Middle class was anything but left behind by Trump tax reform

By Alex HendrieOpinionFOXBusiness

Joe Biden takes aim at the Trump economy

Fortune executive editor Adam Lashinsky discusses former Vice President Joe Biden’s comments about the U.S. economy.

There is a clear disconnect between the rhetoric of the Democrats and the gains being felt in the Trump economy because of the Tax Cuts and Jobs Act (TCJA).

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The U.S. jobless rate is at a 50-year low, but according to the left, the current strong economic outlook is purely coincidental.

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Former Vice President and 2020 hopeful Joe Biden recently claimed only the wealthy received a tax cut from the GOP tax reform, a claim that received “Four Pinocchios” from the Washington Post fact checker.

Meanwhile, self-avowed socialist Bernie Sanders claimed the strong economy was not a result of tax reform or other Trump policies but did not offer an alternative theory for why the economy is doing well.

And House Majority Leader Steny Hoyer, D-Md. claimed that the GOP tax reform “left the middle class behind.”

Left behind?

Did only the wealthy receive a tax cut from tax reform? Does the strong economy have nothing to do with Trump policies? Was the middle class “left behind?”

The data say otherwise on all fronts.

Average hourly earnings have grown 3.2 percent over the past year and GDP grew by 3.2 percent in the first quarter of 2019.

Unemployment has been at or below 4 percent for the past 14 months, and the economy has added an average of 218,000 jobs per month over the past year.

And this positive economic news extends to key demographics: unemployment for adult women is at 3.1 percent, a 66-year low, unemployment for Hispanics is at 4.2 percent – the lowest rate since this data was first collected in 1973, and veteran unemployment is at just 2.3 percent – a 19 year low.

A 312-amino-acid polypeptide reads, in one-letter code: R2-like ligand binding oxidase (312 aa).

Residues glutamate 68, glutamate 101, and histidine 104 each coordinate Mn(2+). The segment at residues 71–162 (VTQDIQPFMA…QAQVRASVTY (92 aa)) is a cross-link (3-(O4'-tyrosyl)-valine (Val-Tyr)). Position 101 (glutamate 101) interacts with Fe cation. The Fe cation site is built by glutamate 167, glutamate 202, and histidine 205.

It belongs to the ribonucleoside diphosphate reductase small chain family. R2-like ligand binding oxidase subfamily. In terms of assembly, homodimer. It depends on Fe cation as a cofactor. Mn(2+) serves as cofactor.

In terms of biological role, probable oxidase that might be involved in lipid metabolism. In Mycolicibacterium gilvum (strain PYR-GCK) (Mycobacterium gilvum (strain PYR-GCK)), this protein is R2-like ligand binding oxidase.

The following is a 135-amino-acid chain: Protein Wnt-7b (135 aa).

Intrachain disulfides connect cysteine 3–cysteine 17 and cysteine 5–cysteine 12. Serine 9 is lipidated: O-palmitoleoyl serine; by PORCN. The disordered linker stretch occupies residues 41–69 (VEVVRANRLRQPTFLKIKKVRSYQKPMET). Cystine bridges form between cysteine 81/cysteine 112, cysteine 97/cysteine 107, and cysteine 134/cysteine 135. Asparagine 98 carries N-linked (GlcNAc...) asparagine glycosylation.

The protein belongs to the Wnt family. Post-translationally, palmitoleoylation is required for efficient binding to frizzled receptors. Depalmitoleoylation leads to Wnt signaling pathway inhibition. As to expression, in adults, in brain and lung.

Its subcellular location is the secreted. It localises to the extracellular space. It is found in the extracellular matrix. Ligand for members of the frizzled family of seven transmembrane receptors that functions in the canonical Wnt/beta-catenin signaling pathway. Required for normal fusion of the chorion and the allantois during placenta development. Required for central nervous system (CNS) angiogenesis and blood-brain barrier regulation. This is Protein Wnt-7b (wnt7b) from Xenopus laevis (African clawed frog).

As for tax cuts and leaving the middle class behind, Democrats pointed to the fact that Americans were seeing lower tax refunds half way through this year’s tax season as proof that the tax cuts were bad for the middle class.

Because of this relentless messaging, 43 percent of Americans were unsure how tax reform affected their tax bill, according to Gallup.

Now that tax season has concluded, the data show that the average refund was down just $55 from $2,780 to $2,725.

In reality, taxpayers made this gap up each two-week paycheck, with the average taxpayer seeing an average of $50 more according to data released by H&R Block.

This should not be a shock.

In total, H&R Block found that federal taxes were down almost 25 percent for 2018.

The average household is seeing tax savings of almost $27,000 over the next decade, according to estimates released by the Heritage Foundation.

And Americans at every income level and in every Congressional district are seeing tax reduction, a fact that even left-of-center think tanks and the New York Times have admitted.

However, Democrats are failing to acknowledge the positive gains of the GOP tax cuts even after recent reports showing strong GDP and jobs growth.

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Instead, ahead of the 2020 elections they are running on wiping out the gains of the Tax Cuts and Jobs Act and replacing them with an agenda of higher taxes across the board.

Alex Hendrie is director of tax policy at Americans for Tax Reform, a free market advocacy organization dedicated to lower taxes and limited government.